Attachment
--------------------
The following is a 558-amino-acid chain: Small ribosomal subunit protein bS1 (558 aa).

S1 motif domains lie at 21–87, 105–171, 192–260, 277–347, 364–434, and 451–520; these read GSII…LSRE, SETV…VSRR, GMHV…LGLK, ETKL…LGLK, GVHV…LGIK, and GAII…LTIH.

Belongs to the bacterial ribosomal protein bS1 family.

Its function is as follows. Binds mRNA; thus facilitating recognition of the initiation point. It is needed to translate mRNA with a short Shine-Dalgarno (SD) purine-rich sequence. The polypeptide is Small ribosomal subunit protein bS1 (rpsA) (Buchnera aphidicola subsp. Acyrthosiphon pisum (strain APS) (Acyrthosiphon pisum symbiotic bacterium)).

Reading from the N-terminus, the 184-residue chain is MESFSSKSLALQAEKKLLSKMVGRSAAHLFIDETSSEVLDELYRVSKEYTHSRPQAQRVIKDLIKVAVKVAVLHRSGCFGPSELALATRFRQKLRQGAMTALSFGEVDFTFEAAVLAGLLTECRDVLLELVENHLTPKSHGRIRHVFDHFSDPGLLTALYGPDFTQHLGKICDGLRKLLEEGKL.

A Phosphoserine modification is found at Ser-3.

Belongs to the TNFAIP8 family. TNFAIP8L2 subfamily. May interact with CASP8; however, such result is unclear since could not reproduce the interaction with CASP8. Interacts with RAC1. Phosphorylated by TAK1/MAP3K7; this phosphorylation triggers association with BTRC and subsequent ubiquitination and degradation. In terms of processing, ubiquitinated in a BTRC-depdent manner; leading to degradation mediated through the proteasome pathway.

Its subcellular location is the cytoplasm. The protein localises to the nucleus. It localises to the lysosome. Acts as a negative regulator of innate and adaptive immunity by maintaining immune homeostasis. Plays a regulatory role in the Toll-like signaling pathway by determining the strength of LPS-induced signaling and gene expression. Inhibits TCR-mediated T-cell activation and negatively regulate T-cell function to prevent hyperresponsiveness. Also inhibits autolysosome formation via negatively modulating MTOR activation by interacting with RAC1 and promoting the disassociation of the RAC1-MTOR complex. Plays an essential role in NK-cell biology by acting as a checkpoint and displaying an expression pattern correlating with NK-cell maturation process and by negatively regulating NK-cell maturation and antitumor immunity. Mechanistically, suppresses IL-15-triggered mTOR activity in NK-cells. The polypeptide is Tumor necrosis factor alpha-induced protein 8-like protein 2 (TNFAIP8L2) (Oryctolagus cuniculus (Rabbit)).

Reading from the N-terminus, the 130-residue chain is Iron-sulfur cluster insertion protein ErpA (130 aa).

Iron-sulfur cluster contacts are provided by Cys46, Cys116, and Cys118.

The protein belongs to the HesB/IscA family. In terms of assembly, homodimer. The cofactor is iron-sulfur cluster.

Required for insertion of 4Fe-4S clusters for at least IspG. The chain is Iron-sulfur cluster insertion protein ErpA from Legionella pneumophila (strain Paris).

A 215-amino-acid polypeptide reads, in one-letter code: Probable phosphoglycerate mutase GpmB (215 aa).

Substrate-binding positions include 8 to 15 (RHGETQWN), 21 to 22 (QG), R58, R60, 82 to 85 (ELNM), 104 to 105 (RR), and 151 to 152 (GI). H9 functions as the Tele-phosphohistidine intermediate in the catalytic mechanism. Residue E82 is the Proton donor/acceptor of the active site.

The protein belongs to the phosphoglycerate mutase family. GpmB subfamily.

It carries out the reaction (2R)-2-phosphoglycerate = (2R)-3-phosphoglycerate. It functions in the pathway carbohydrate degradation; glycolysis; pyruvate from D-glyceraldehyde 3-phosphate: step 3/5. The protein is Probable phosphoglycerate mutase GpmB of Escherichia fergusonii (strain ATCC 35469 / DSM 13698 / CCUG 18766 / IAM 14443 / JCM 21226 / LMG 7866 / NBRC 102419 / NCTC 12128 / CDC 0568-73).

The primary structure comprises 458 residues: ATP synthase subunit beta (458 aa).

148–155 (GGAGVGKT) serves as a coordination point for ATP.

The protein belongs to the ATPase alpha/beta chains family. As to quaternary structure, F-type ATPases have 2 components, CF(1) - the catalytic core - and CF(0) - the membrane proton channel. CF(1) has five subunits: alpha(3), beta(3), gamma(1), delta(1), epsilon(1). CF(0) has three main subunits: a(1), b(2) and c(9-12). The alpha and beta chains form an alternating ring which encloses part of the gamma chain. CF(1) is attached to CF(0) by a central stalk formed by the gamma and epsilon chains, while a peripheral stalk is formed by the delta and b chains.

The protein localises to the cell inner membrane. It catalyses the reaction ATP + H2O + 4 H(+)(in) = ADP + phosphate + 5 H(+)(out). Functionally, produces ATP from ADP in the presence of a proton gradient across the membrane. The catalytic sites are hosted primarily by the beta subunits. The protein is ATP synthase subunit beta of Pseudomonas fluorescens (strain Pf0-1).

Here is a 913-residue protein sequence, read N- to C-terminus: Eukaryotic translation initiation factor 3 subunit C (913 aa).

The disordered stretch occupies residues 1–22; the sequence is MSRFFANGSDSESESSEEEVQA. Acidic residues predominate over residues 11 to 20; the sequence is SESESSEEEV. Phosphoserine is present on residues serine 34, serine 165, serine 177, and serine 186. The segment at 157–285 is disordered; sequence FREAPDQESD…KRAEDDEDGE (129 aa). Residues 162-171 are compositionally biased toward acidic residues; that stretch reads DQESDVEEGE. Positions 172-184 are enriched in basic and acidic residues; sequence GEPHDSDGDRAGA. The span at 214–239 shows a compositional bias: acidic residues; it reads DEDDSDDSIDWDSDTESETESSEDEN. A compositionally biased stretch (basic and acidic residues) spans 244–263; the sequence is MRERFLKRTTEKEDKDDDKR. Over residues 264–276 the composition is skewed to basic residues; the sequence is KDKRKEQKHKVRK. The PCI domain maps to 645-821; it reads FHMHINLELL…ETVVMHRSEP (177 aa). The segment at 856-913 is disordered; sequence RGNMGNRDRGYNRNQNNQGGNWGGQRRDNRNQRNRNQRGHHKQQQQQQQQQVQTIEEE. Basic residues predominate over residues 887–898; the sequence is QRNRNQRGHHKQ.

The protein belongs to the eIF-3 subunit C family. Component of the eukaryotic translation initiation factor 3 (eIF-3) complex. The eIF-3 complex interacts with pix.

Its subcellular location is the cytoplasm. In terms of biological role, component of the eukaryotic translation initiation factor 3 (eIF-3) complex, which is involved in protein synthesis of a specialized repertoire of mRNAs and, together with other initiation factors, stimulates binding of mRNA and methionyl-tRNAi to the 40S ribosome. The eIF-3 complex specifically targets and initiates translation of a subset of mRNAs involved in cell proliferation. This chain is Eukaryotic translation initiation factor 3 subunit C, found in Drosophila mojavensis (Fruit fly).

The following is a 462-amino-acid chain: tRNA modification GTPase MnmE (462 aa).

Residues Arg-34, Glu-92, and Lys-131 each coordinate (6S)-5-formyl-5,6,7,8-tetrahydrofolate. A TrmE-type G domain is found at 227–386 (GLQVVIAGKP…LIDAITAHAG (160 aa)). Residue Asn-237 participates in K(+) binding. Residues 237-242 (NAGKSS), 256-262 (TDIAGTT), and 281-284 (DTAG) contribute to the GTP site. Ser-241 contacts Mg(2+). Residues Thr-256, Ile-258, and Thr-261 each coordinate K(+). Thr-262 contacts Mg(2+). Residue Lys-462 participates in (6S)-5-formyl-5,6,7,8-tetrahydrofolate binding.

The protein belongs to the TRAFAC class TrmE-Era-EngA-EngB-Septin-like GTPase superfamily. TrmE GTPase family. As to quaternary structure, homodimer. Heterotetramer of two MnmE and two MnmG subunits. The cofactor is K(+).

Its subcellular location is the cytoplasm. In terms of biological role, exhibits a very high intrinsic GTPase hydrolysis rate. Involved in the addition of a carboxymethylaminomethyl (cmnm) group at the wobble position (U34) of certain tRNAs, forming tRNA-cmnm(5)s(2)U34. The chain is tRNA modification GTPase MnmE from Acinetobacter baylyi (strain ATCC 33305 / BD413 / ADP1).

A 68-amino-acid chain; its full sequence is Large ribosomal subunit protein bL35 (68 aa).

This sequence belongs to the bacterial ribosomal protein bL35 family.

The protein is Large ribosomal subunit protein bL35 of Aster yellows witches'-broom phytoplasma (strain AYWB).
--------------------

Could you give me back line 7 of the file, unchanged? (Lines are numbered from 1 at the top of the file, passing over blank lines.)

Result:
Belongs to the TNFAIP8 family. TNFAIP8L2 subfamily. May interact with CASP8; however, such result is unclear since could not reproduce the interaction with CASP8. Interacts with RAC1. Phosphorylated by TAK1/MAP3K7; this phosphorylation triggers association with BTRC and subsequent ubiquitination and degradation. In terms of processing, ubiquitinated in a BTRC-depdent manner; leading to degradation mediated through the proteasome pathway.